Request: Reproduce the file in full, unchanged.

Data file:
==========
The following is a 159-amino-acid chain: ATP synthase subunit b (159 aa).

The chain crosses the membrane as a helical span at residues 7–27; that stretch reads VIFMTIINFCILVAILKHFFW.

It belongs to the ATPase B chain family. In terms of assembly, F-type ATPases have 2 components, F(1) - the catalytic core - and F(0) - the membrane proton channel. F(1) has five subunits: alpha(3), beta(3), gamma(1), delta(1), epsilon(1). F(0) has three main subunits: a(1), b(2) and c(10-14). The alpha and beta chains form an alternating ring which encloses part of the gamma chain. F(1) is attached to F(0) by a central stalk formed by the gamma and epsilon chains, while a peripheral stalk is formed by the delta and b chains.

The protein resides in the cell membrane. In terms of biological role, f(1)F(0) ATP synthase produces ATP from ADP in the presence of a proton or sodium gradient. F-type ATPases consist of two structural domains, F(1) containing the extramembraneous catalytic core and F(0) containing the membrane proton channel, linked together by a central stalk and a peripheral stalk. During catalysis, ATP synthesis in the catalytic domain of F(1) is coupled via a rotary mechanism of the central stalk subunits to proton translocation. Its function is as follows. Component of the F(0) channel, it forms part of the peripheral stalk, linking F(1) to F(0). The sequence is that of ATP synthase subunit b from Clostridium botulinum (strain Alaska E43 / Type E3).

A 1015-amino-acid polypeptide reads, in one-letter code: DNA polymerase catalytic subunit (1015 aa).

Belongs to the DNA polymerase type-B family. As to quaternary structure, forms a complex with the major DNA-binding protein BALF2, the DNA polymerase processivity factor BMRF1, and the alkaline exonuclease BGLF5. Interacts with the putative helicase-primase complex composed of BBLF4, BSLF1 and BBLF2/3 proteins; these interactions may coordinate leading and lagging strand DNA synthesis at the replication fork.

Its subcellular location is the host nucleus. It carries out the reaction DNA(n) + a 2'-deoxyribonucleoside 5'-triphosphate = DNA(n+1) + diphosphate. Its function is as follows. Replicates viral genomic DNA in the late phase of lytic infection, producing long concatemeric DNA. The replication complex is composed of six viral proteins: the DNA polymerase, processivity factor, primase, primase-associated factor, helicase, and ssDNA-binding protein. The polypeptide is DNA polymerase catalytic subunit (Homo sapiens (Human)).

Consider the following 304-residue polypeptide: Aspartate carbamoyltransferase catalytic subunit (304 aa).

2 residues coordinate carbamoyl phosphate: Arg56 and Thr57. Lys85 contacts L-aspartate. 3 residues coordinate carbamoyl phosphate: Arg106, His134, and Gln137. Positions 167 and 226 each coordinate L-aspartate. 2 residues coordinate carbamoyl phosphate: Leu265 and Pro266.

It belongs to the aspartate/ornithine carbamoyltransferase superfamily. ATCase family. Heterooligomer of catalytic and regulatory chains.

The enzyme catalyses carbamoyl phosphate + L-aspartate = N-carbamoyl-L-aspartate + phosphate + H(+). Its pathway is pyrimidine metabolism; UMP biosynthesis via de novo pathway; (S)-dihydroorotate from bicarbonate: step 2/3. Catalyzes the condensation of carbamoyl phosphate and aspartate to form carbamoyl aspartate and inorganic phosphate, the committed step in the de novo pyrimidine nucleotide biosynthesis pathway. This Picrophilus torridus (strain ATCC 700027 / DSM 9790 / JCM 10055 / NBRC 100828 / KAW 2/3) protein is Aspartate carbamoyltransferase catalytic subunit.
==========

The following is a 159-amino-acid chain: ATP synthase subunit b (159 aa).

The chain crosses the membrane as a helical span at residues 7–27; that stretch reads VIFMTIINFCILVAILKHFFW.

It belongs to the ATPase B chain family. In terms of assembly, F-type ATPases have 2 components, F(1) - the catalytic core - and F(0) - the membrane proton channel. F(1) has five subunits: alpha(3), beta(3), gamma(1), delta(1), epsilon(1). F(0) has three main subunits: a(1), b(2) and c(10-14). The alpha and beta chains form an alternating ring which encloses part of the gamma chain. F(1) is attached to F(0) by a central stalk formed by the gamma and epsilon chains, while a peripheral stalk is formed by the delta and b chains.

The protein resides in the cell membrane. In terms of biological role, f(1)F(0) ATP synthase produces ATP from ADP in the presence of a proton or sodium gradient. F-type ATPases consist of two structural domains, F(1) containing the extramembraneous catalytic core and F(0) containing the membrane proton channel, linked together by a central stalk and a peripheral stalk. During catalysis, ATP synthesis in the catalytic domain of F(1) is coupled via a rotary mechanism of the central stalk subunits to proton translocation. Its function is as follows. Component of the F(0) channel, it forms part of the peripheral stalk, linking F(1) to F(0). The sequence is that of ATP synthase subunit b from Clostridium botulinum (strain Alaska E43 / Type E3).

A 1015-amino-acid polypeptide reads, in one-letter code: DNA polymerase catalytic subunit (1015 aa).

Belongs to the DNA polymerase type-B family. As to quaternary structure, forms a complex with the major DNA-binding protein BALF2, the DNA polymerase processivity factor BMRF1, and the alkaline exonuclease BGLF5. Interacts with the putative helicase-primase complex composed of BBLF4, BSLF1 and BBLF2/3 proteins; these interactions may coordinate leading and lagging strand DNA synthesis at the replication fork.

Its subcellular location is the host nucleus. It carries out the reaction DNA(n) + a 2'-deoxyribonucleoside 5'-triphosphate = DNA(n+1) + diphosphate. Its function is as follows. Replicates viral genomic DNA in the late phase of lytic infection, producing long concatemeric DNA. The replication complex is composed of six viral proteins: the DNA polymerase, processivity factor, primase, primase-associated factor, helicase, and ssDNA-binding protein. The polypeptide is DNA polymerase catalytic subunit (Homo sapiens (Human)).

Consider the following 304-residue polypeptide: Aspartate carbamoyltransferase catalytic subunit (304 aa).

2 residues coordinate carbamoyl phosphate: Arg56 and Thr57. Lys85 contacts L-aspartate. 3 residues coordinate carbamoyl phosphate: Arg106, His134, and Gln137. Positions 167 and 226 each coordinate L-aspartate. 2 residues coordinate carbamoyl phosphate: Leu265 and Pro266.

It belongs to the aspartate/ornithine carbamoyltransferase superfamily. ATCase family. Heterooligomer of catalytic and regulatory chains.

The enzyme catalyses carbamoyl phosphate + L-aspartate = N-carbamoyl-L-aspartate + phosphate + H(+). Its pathway is pyrimidine metabolism; UMP biosynthesis via de novo pathway; (S)-dihydroorotate from bicarbonate: step 2/3. Catalyzes the condensation of carbamoyl phosphate and aspartate to form carbamoyl aspartate and inorganic phosphate, the committed step in the de novo pyrimidine nucleotide biosynthesis pathway. This Picrophilus torridus (strain ATCC 700027 / DSM 9790 / JCM 10055 / NBRC 100828 / KAW 2/3) protein is Aspartate carbamoyltransferase catalytic subunit.